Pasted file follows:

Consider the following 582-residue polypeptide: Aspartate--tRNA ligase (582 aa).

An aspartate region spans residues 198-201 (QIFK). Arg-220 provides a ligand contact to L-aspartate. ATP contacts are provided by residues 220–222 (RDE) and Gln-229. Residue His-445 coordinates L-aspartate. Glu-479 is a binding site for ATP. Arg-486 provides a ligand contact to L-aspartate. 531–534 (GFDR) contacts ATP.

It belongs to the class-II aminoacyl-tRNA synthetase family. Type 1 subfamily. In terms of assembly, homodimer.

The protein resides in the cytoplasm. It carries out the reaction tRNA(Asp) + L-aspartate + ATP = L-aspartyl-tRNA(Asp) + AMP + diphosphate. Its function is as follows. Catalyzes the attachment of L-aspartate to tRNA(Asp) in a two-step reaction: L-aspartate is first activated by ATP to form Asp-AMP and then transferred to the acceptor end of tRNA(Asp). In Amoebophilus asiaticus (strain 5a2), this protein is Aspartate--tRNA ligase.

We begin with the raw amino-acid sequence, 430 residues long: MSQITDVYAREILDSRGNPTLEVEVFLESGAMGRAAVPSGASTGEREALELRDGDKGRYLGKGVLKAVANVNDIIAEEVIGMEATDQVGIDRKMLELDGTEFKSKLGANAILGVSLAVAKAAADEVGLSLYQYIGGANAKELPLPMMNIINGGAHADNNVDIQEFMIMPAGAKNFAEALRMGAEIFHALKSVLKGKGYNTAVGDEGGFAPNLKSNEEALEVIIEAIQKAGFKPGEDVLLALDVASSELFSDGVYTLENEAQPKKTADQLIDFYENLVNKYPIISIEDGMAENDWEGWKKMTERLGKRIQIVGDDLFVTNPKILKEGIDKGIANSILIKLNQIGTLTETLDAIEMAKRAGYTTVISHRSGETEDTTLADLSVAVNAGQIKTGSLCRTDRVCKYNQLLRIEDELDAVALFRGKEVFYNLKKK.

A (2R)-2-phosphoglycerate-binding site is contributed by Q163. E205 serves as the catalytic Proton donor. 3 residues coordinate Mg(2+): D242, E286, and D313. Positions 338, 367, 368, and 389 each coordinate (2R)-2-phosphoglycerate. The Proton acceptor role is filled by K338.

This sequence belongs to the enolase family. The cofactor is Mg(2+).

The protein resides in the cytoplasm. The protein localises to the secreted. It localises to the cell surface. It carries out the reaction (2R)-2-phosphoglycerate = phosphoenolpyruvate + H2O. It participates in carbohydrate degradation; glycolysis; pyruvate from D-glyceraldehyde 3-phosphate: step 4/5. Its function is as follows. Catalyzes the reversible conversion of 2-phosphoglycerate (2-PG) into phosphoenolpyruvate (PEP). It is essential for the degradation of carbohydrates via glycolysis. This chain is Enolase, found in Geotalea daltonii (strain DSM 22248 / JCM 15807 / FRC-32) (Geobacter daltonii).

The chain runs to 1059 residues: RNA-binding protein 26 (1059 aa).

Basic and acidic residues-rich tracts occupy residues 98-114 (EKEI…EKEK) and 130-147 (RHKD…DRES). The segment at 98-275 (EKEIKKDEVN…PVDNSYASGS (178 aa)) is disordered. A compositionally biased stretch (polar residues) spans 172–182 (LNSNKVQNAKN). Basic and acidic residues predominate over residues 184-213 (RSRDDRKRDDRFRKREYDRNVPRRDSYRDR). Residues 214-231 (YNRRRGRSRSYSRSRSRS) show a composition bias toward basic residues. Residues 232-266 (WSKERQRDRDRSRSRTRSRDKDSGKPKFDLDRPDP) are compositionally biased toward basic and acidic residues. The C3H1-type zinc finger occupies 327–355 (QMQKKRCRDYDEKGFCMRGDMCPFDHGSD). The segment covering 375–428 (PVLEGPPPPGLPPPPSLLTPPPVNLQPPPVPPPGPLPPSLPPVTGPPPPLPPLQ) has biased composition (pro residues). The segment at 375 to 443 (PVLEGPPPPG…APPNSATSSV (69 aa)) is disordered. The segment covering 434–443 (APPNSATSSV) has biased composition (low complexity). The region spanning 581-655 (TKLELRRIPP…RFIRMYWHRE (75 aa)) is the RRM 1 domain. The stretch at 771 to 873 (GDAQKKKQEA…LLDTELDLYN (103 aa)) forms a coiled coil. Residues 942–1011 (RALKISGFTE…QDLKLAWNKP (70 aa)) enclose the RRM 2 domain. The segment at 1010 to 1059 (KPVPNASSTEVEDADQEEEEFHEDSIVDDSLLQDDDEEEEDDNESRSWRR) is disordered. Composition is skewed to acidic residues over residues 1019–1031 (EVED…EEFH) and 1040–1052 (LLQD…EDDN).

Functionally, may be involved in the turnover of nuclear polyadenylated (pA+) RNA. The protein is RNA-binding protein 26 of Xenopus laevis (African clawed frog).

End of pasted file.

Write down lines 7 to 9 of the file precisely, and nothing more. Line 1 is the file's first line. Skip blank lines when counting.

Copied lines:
This sequence belongs to the enolase family. The cofactor is Mg(2+).

The protein resides in the cytoplasm. The protein localises to the secreted. It localises to the cell surface. It carries out the reaction (2R)-2-phosphoglycerate = phosphoenolpyruvate + H2O. It participates in carbohydrate degradation; glycolysis; pyruvate from D-glyceraldehyde 3-phosphate: step 4/5. Its function is as follows. Catalyzes the reversible conversion of 2-phosphoglycerate (2-PG) into phosphoenolpyruvate (PEP). It is essential for the degradation of carbohydrates via glycolysis. This chain is Enolase, found in Geotalea daltonii (strain DSM 22248 / JCM 15807 / FRC-32) (Geobacter daltonii).

The chain runs to 1059 residues: RNA-binding protein 26 (1059 aa).